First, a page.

verb (used with object), de·spised, de·spis·ing.
Origin of despise
Examples from the Web for despise
In their elitism and sense of entitlement, they represent much of what liberals are supposed to despise.The Rise and Fall of Chris Hughes and Sean Eldridge, America’s Worst Gay Power Couple|James Kirchick|December 9, 2014|DAILY BEAST
I despise it with every fiber of my being, but freedom of speech is vital to our nation.To Fight Pam Geller, Join Our Comedy Jihad at the MTA|Dean Obeidallah|September 23, 2014|DAILY BEAST
Just two former bosses at CNN and NBC, the type of networks she professes to despise.
As a hunter with many guns, I despise these bullies and their deceitful shams of wildlife protection.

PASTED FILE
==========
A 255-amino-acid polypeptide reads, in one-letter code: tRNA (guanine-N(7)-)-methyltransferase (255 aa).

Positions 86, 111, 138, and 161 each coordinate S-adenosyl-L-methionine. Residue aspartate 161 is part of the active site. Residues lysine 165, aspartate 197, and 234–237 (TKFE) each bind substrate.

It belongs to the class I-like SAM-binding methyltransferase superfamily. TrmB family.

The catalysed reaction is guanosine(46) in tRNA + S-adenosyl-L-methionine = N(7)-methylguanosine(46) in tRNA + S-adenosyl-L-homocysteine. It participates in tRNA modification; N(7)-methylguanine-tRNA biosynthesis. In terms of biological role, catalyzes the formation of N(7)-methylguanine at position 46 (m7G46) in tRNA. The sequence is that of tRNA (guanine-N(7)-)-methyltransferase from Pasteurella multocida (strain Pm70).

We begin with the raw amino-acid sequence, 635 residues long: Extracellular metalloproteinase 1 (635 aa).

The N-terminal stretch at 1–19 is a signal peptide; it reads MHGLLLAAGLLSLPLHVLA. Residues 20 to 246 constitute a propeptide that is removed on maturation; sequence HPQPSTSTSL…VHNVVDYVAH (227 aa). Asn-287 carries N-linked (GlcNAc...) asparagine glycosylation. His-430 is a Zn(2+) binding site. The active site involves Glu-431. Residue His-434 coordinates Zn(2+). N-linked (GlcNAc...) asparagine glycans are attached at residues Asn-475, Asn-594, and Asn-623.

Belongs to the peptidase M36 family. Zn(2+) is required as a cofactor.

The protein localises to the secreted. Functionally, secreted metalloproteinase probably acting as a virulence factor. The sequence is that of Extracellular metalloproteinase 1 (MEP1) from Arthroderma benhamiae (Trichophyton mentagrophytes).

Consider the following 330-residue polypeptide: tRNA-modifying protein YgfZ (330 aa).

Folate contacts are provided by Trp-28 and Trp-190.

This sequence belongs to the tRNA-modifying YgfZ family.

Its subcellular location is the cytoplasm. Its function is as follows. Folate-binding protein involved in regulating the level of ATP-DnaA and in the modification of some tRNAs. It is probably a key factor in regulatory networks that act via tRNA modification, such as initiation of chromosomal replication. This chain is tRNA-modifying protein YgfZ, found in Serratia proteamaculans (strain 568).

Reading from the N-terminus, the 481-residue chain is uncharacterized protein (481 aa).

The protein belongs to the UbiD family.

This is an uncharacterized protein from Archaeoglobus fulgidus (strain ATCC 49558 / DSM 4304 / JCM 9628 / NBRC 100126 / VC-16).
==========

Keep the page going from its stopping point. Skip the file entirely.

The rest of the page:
Quick images flash by: A young Cassius Clay showing off his gold medal (a man McConnell surely came to despise in the 1960s).
Singularly, the men who most despise women are the ones who seek to have her applause.The Lincoln Story Book|Henry L. Williams
It involves the idea it claims to despise—a human Saviour, a human atonement.Memoir of Rev. Joseph Badger|Elihu G. Holland
I always did despise a petty thief, but I never felt like kicking him till then.The Autobiography of a Thief|Hutchins Hapgood
Though they profess to despise theory, they are, in reality, enslaved by it.History of Civilization in England, Vol. 3 of 3|Henry Thomas Buckle
An unfortunate whom you hate and despise, and who would have given his life to serve you.The Bronze Eagle|Emmuska Orczy, Baroness Orczy
Word Origin for despise
c.1300, from Old French despis-, present participle stem of despire "to despise," from Latin despicere "look down on, scorn," from de- "down" (see de-) + spicere/specere "look at" (see scope (n.1)). Related: Despised; despising.